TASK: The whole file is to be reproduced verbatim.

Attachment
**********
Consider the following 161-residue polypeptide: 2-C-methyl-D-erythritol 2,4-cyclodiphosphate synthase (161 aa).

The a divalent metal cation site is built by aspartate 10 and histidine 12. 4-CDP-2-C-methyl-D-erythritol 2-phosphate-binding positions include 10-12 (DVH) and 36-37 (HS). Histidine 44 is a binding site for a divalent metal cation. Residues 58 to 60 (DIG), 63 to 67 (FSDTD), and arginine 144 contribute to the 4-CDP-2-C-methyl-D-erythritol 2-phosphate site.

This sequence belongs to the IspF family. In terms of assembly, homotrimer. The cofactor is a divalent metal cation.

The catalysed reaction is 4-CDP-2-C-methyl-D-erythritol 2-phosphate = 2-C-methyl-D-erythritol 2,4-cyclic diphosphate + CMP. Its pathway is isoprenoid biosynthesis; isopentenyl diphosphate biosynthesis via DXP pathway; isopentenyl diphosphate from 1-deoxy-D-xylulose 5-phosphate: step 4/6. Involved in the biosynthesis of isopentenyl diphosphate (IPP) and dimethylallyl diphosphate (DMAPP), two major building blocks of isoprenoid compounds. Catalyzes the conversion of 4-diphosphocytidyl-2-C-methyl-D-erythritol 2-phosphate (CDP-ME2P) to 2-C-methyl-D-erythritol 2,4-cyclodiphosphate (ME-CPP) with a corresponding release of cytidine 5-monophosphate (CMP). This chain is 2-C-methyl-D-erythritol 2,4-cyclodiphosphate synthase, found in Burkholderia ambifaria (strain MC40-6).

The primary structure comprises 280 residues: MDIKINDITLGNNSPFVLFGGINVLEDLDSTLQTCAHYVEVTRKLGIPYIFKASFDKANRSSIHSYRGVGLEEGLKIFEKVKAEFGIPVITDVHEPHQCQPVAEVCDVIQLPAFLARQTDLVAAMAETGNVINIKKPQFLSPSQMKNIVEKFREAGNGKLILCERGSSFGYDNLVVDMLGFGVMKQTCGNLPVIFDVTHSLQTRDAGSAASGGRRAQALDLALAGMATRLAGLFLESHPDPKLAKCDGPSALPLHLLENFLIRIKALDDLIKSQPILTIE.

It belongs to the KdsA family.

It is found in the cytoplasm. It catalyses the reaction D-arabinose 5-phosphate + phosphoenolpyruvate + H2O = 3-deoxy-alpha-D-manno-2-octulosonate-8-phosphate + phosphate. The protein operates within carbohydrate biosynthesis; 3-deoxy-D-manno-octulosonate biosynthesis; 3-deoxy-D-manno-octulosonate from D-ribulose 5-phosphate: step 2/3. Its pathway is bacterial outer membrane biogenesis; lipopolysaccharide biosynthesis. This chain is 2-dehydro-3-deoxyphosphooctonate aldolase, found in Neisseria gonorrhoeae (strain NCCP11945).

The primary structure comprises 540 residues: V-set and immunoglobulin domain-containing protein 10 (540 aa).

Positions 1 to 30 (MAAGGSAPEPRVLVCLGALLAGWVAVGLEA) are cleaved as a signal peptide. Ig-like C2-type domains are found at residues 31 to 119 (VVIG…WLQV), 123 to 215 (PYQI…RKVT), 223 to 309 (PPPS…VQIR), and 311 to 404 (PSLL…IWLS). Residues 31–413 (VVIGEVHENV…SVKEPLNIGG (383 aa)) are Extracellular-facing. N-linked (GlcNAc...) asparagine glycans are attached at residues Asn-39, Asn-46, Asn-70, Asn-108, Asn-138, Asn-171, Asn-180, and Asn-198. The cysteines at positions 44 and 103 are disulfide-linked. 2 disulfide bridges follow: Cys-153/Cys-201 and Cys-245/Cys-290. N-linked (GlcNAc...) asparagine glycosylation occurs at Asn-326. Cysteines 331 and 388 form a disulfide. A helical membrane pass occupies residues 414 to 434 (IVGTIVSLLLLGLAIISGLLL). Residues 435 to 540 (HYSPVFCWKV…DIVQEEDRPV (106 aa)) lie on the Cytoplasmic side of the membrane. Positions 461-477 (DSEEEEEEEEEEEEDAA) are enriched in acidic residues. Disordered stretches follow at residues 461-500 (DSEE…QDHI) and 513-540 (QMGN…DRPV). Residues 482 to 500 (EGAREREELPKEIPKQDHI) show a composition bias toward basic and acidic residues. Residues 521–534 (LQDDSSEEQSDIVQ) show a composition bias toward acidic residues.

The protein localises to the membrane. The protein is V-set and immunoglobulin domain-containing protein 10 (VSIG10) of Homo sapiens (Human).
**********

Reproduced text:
Consider the following 161-residue polypeptide: 2-C-methyl-D-erythritol 2,4-cyclodiphosphate synthase (161 aa).

The a divalent metal cation site is built by aspartate 10 and histidine 12. 4-CDP-2-C-methyl-D-erythritol 2-phosphate-binding positions include 10-12 (DVH) and 36-37 (HS). Histidine 44 is a binding site for a divalent metal cation. Residues 58 to 60 (DIG), 63 to 67 (FSDTD), and arginine 144 contribute to the 4-CDP-2-C-methyl-D-erythritol 2-phosphate site.

This sequence belongs to the IspF family. In terms of assembly, homotrimer. The cofactor is a divalent metal cation.

The catalysed reaction is 4-CDP-2-C-methyl-D-erythritol 2-phosphate = 2-C-methyl-D-erythritol 2,4-cyclic diphosphate + CMP. Its pathway is isoprenoid biosynthesis; isopentenyl diphosphate biosynthesis via DXP pathway; isopentenyl diphosphate from 1-deoxy-D-xylulose 5-phosphate: step 4/6. Involved in the biosynthesis of isopentenyl diphosphate (IPP) and dimethylallyl diphosphate (DMAPP), two major building blocks of isoprenoid compounds. Catalyzes the conversion of 4-diphosphocytidyl-2-C-methyl-D-erythritol 2-phosphate (CDP-ME2P) to 2-C-methyl-D-erythritol 2,4-cyclodiphosphate (ME-CPP) with a corresponding release of cytidine 5-monophosphate (CMP). This chain is 2-C-methyl-D-erythritol 2,4-cyclodiphosphate synthase, found in Burkholderia ambifaria (strain MC40-6).

The primary structure comprises 280 residues: MDIKINDITLGNNSPFVLFGGINVLEDLDSTLQTCAHYVEVTRKLGIPYIFKASFDKANRSSIHSYRGVGLEEGLKIFEKVKAEFGIPVITDVHEPHQCQPVAEVCDVIQLPAFLARQTDLVAAMAETGNVINIKKPQFLSPSQMKNIVEKFREAGNGKLILCERGSSFGYDNLVVDMLGFGVMKQTCGNLPVIFDVTHSLQTRDAGSAASGGRRAQALDLALAGMATRLAGLFLESHPDPKLAKCDGPSALPLHLLENFLIRIKALDDLIKSQPILTIE.

It belongs to the KdsA family.

It is found in the cytoplasm. It catalyses the reaction D-arabinose 5-phosphate + phosphoenolpyruvate + H2O = 3-deoxy-alpha-D-manno-2-octulosonate-8-phosphate + phosphate. The protein operates within carbohydrate biosynthesis; 3-deoxy-D-manno-octulosonate biosynthesis; 3-deoxy-D-manno-octulosonate from D-ribulose 5-phosphate: step 2/3. Its pathway is bacterial outer membrane biogenesis; lipopolysaccharide biosynthesis. This chain is 2-dehydro-3-deoxyphosphooctonate aldolase, found in Neisseria gonorrhoeae (strain NCCP11945).

The primary structure comprises 540 residues: V-set and immunoglobulin domain-containing protein 10 (540 aa).

Positions 1 to 30 (MAAGGSAPEPRVLVCLGALLAGWVAVGLEA) are cleaved as a signal peptide. Ig-like C2-type domains are found at residues 31 to 119 (VVIG…WLQV), 123 to 215 (PYQI…RKVT), 223 to 309 (PPPS…VQIR), and 311 to 404 (PSLL…IWLS). Residues 31–413 (VVIGEVHENV…SVKEPLNIGG (383 aa)) are Extracellular-facing. N-linked (GlcNAc...) asparagine glycans are attached at residues Asn-39, Asn-46, Asn-70, Asn-108, Asn-138, Asn-171, Asn-180, and Asn-198. The cysteines at positions 44 and 103 are disulfide-linked. 2 disulfide bridges follow: Cys-153/Cys-201 and Cys-245/Cys-290. N-linked (GlcNAc...) asparagine glycosylation occurs at Asn-326. Cysteines 331 and 388 form a disulfide. A helical membrane pass occupies residues 414 to 434 (IVGTIVSLLLLGLAIISGLLL). Residues 435 to 540 (HYSPVFCWKV…DIVQEEDRPV (106 aa)) lie on the Cytoplasmic side of the membrane. Positions 461-477 (DSEEEEEEEEEEEEDAA) are enriched in acidic residues. Disordered stretches follow at residues 461-500 (DSEE…QDHI) and 513-540 (QMGN…DRPV). Residues 482 to 500 (EGAREREELPKEIPKQDHI) show a composition bias toward basic and acidic residues. Residues 521–534 (LQDDSSEEQSDIVQ) show a composition bias toward acidic residues.

The protein localises to the membrane. The protein is V-set and immunoglobulin domain-containing protein 10 (VSIG10) of Homo sapiens (Human).